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Politics
2:43 pm
Wed June 4, 2014

Amazing Grace: A Love Letter to Texas Women in Politics

Annie's List Executive Director Grace Garcia was a second-generation Mexican American and San Antonio native.
Credit Texas Tribune

Earlier this year, our partners at Texas Monthly opined that 2014 might just be the year for Latina women in Texas politics. But this week, Texas lost it's most politically powerful Latina – and chances are you may not have heard her name until now. 

Grace Garcia died this week in North Texas, en route to a political event featuring Leticia Van de Putte and Wendy Davis. Garcia was Executive Director of Annie's List, a group committed to electing Democratic women.

Though Garcia was unelected, her impact on national and regional politics will likely span generations. So says political strategist Harold Cook in a moving tribute.

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Life & Arts
10:10 am
Thu May 29, 2014

Austin Favorite Sarah Bird's New Novel Travels New - and Old - Ground

Austin novelist Sarah Bird's new book is entitled, "Above the East China Sea."
Filipa Rodrigues

Austin novelist Sarah Bird has been writing for a while. Long enough to become beloved in Austin and build a loyal following for her fun, easy stories with an Austin flair. But this month, Sarah Bird's about to ruin her reputation. Her new novel, Above the East China Sea looks at life from a completely different perspective.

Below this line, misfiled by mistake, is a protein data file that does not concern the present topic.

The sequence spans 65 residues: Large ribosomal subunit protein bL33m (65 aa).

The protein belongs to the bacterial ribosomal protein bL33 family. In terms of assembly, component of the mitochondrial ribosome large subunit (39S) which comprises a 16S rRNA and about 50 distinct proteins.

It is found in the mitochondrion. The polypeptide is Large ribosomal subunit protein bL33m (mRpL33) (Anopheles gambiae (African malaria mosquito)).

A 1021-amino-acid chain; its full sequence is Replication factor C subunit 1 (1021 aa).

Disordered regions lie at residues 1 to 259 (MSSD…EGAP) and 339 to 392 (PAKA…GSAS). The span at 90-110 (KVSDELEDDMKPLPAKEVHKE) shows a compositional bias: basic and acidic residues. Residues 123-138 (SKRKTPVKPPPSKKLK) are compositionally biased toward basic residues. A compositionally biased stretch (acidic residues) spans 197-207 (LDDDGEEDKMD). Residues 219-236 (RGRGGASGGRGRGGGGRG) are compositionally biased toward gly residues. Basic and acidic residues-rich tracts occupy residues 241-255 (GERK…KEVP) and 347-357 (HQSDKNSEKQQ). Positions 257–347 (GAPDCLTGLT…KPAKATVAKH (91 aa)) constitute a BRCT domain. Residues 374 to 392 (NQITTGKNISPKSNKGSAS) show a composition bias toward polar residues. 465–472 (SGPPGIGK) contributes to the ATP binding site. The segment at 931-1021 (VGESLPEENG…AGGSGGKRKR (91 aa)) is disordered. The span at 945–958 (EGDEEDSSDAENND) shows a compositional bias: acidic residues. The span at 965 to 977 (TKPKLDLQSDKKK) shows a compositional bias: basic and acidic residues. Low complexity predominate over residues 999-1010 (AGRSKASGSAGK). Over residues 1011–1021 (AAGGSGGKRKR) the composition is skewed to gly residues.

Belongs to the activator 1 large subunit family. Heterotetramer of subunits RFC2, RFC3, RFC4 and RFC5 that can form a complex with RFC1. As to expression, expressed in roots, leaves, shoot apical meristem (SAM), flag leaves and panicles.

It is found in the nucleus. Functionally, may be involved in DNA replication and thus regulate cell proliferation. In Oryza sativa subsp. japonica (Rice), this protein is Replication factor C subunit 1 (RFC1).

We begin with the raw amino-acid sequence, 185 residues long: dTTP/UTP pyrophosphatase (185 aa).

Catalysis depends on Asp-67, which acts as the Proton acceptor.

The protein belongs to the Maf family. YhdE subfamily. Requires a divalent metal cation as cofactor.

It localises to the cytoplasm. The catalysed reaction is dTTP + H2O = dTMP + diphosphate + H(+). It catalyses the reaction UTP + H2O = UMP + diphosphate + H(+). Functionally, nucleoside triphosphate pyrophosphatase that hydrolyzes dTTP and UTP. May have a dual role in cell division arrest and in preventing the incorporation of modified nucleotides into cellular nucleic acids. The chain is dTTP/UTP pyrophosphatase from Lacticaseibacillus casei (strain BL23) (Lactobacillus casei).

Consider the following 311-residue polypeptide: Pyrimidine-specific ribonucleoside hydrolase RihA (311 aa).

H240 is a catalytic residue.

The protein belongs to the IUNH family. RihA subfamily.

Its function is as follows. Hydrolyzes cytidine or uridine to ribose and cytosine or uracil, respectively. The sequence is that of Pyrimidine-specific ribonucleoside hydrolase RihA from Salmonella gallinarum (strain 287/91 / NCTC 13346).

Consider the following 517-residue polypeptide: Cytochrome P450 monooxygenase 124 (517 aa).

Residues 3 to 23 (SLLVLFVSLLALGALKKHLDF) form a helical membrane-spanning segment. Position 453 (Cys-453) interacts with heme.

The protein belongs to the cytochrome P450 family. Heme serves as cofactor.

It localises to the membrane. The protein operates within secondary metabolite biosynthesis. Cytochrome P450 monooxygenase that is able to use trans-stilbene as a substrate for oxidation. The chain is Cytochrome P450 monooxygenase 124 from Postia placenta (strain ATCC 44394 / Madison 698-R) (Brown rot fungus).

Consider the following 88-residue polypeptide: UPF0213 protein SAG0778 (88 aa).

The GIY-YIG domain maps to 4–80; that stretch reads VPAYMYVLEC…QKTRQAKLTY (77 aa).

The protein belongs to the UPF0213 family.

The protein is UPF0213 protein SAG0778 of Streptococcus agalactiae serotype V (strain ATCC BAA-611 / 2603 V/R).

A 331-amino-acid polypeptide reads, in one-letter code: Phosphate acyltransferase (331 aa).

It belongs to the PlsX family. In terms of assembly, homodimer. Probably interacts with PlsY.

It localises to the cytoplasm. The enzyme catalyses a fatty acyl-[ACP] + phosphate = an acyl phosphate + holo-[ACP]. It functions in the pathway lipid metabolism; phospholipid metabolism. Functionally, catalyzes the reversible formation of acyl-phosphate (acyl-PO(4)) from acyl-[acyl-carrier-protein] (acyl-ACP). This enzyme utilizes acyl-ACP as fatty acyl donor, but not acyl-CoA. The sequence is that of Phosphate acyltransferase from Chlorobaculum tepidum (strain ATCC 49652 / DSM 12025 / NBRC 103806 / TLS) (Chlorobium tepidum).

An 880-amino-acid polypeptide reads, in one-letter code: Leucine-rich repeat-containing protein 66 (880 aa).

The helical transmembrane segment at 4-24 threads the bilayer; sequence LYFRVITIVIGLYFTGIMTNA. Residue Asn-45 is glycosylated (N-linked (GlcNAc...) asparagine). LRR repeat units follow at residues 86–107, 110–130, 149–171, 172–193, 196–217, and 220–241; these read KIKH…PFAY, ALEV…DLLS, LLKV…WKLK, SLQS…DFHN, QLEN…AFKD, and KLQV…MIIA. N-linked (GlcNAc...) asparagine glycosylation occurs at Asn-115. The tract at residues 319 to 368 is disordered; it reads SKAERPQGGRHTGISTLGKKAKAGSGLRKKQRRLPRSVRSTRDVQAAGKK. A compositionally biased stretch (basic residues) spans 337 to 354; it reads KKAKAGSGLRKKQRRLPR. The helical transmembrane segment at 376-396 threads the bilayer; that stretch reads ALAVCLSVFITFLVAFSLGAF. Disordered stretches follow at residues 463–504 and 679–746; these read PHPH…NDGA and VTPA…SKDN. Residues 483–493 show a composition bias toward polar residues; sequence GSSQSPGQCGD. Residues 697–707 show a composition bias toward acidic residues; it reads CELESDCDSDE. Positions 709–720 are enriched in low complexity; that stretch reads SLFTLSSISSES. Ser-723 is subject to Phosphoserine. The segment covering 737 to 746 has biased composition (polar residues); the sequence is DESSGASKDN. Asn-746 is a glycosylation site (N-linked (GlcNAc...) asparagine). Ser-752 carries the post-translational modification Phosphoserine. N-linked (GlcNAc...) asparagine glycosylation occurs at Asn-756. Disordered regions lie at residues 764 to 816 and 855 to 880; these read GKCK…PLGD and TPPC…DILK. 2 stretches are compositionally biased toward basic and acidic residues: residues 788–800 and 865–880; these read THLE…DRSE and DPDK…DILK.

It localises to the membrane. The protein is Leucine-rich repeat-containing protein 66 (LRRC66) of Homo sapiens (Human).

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Life & Arts
2:46 pm
Fri May 23, 2014

New Reality Series Follows Two Austin-Based Classic Car Dealers

Antonio Brunet and Yusuf Johnson with their 1963 split-window Corvette.
Filipa Rodrigues, KUT

The latest in reality television isn’t coming to you from a Louisiana bayou. Duck Dynasty doesn’t have quite the same global reach as the Discovery Channel’s new series premiering tonight.

“Chrome Underground” hails from a classic car shop in Austin, but it will take you across the earth.

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Immigration
12:34 pm
Thu May 22, 2014

Unaccompanied Migrant Children Are Being Held at Texas' Lackland Air Base

Credit flickr.com/plmccordj

In recent years, tens of thousands of unaccompanied minors have tried to make their way into the U.S. from the southern border only to be apprehended by the U.S. Border Patrol and immigrations officials.